Trac, together with svn is the code repository and bug tracking system we use for almost all of our projects. It is a secure online code storage system, coupled with some usefull project tracking tools allowing multiple developers and designers work together on one project and managing the progress.

Subversion (svn) is a central organized code repository. This means that multiple people can concurrently work on the same code, independent of each other, while supplying tools to see and track conflicts and merge the code back into a central online storage. It also allows you to go back in time and revert certain changes, might the current changes break previous achieved goals. Giving all team member a clear oversight of all the code that has been committed, together with comments on a timeline, does not only provide insight into and track the progress of a project, it also strengthens the teams collaboration and commitment on the project.

Trac is a web portal on top of this code repository, yielding even more tools for collaboration, documentation and managing the progress of a project. The parts of which Trac consist are a wiki, the timeline, the code repository, an issue trackers and an agenda, as organized in milestones.

The wiki is the documentation part of the system. Using a wiki markup (simpler than HTML) the user can directly edit the page they are looking at, create new pages and make links between different pages. Thus a web of cross-referencing pages is easily made.

The issue tracker in Trac is a ticket system, which gives different users —with varying levels of privileges and responsibilities— the opportunity to submit tickets: issues, bugs or feature requests. Each ticket can then be rated to its priority, organized as belonging to a particular milestone, version or component and assigned to somebody specific. This makes for a system in which these tickets and priorities can be managed adequately and the overall progress can be followed throughout the team.

The Trac system we have running on our servers, can have private closed projects, to which access is secured through passwords, and open projects which are public and visible to everybody.

List of public projects on our Trac: *

Warning of insecurely signed certificate

Though we do safely secure our servers and the Trac projects we have running on them, we don’t believe buying a secure certificate for each (sub)domain is beneficial to us or to our clients. That is why you will see a warning when you visit one of our Trac sites. Read on why and how to disable the warning in the future.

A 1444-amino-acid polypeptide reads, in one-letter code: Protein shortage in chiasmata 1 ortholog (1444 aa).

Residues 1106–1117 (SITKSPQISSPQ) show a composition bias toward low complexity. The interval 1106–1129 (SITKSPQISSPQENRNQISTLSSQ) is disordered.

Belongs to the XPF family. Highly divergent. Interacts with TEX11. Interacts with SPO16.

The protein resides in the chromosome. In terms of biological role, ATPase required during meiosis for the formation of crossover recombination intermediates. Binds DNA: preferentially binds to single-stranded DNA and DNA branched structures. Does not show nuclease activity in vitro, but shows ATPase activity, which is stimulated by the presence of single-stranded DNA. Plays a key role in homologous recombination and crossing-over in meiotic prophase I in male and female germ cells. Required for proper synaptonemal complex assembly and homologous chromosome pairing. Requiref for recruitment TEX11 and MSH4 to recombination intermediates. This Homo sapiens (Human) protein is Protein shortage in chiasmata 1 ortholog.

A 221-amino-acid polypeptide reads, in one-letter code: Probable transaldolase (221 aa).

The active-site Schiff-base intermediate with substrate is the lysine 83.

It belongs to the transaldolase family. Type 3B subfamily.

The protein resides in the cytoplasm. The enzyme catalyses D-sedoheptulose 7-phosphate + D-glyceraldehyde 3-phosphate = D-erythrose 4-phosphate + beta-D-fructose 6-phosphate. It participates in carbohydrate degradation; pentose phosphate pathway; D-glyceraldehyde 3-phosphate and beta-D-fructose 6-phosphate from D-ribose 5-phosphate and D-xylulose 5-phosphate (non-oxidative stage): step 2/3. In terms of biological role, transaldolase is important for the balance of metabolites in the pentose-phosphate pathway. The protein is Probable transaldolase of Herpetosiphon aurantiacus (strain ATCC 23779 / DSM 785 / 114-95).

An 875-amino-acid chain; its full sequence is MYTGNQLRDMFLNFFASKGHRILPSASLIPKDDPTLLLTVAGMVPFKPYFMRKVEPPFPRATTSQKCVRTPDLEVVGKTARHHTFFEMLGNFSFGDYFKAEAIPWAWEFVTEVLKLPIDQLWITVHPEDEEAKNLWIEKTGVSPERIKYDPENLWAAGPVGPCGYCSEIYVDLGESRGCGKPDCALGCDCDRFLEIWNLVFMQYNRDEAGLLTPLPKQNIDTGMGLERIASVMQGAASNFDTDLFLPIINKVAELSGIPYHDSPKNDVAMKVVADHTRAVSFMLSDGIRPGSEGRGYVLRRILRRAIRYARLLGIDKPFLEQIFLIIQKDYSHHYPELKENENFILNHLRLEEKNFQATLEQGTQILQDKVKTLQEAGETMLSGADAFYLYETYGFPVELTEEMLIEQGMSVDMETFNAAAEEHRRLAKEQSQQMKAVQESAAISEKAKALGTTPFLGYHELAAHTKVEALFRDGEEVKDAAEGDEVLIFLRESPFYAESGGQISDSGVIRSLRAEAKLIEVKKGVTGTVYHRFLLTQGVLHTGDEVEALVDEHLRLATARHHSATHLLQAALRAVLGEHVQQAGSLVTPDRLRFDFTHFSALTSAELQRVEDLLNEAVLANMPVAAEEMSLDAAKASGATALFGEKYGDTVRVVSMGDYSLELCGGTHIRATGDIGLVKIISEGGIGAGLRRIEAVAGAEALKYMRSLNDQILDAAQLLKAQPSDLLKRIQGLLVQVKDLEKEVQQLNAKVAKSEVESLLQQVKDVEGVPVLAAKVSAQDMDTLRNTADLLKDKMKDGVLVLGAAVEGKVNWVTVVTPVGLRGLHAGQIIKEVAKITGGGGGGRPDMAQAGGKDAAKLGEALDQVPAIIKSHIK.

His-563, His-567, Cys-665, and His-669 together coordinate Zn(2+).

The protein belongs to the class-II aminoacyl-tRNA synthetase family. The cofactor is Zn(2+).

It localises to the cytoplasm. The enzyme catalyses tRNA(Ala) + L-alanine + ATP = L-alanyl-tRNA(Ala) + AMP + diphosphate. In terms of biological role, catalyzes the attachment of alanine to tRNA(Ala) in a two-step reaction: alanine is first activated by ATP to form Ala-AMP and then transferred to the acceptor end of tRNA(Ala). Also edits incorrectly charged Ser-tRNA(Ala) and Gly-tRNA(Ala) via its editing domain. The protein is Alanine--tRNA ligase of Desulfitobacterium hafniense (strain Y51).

To secure a website and be able to have its traffic follow the safe https:// (s for secure) protocol, a website must have a valid signed sercurity certificate. This certificate ensures the visiting browser that it is indeed talking to the server on the domain it says it is. However, purchasing a certificate signed by an official internet security authority does not come cheap. Moreover, for each subdomain that needs to be secured with https:// a separate certificate must be issued. That is why we chose not to use an official signing authority, but use our own:

Hence you will see a warning when you first visit one of our secured domains, telling you the identity of the signing authority cannot be confirmed. This is not a problem, because we’re confirming it here for you: every certificate signed by our own is valid and safe.

If you don’t want to see these messages the next time you visit this same domain, all you have to do is to have this (unsigned) certicate be remembered in your Keychain (if your on a Mac or iOS device). This makes sure the next time you visit this secured (sub)domain, it’s identity is confirmed by your computer, instead of one of these expensive signing authorities.

Just follow these steps if you are using Safari, Firefox or Chrome. You must have access to your Keychain to be able to complete these steps.